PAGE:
The wooden soffits on our homes serve multiple functions. Not only do they add to the overall structure and appearance of your home, they also protect your attic from the rain, help to regulate ventilation in your attic space and prevent birds, bats, rodents and insects entering. However, if you suspect mould growth on your wooden soffits, you should act quickly to resolve the issue to avoid jeopardising any of their roles.
How do I get rid of the mould growth?
We have created a 4-step guide to help you clear up any mould growing in wooden soffits. Following each one should not only help kill and eliminate any mould you have currently, but also prevent the problem reoccurring.
1. Find and fix the water source
Mould can’t thrive without moisture, so it’s important that you find the cause of the moisture or the water source. Usually, this is created by one of two things: a broken gutter or a leaking roof. Each of these issues cause water to build up in the soffit, aiding the mould to grow and multiply. So, before you can get rid and repair the current issue, it’s imperative that you fix the leaking roof or gutter to ensure the problem doesn’t repeat itself. Please see our blog post ‘What To Do When You Find a Leaking Gutter’ to guide you in repairing a broken gutter.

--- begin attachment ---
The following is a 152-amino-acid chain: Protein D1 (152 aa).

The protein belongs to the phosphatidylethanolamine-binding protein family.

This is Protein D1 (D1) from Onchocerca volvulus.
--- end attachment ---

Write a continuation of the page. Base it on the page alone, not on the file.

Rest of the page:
2. Kill the mould with bleach
Once any issues are patched up, fixed and sealed you can concentrate on killing the mould colonies. The most efficient solution to attack the mould growth is a bleach and water solution. Mix the two liquids in a spray bottle and spray the solution onto wooden soffit. Leave this to work its magic for a little while. The longer the solution is in situ, the more the bleach should attack and kill the mould. There may be some darker, more stubborn spots. Keep repeating the process on these tougher areas until they disappear. Once all the mould is gone, wash the solution away with clean water.
3. Sand, repair or replace the damaged wood
Allow the wood to dry completely and inspect its condition. Can you flake off the wood fibres? If so, this is a sign that the wood is damaged deeper than surface level. We advise that you replace any wood with this level of damage to ensure the structure of the soffit is safe. If the damage is just to the outside of the wood you can sand this down, leaving just the healthy wood behind.
4. Paint and protect
Once the wood has been repaired or replaced you’ll need to give it a coat (or two) of paint. This is not only to ensure the wood matches the rest of the house exterior, but also protects the soffit from the elements in future. Be sure to use an exterior-grade paint as interior paint doesn’t carry the same protective qualities.
We can help to stop mould growth in your soffits, or help remove if mould is already growing- just get in touch!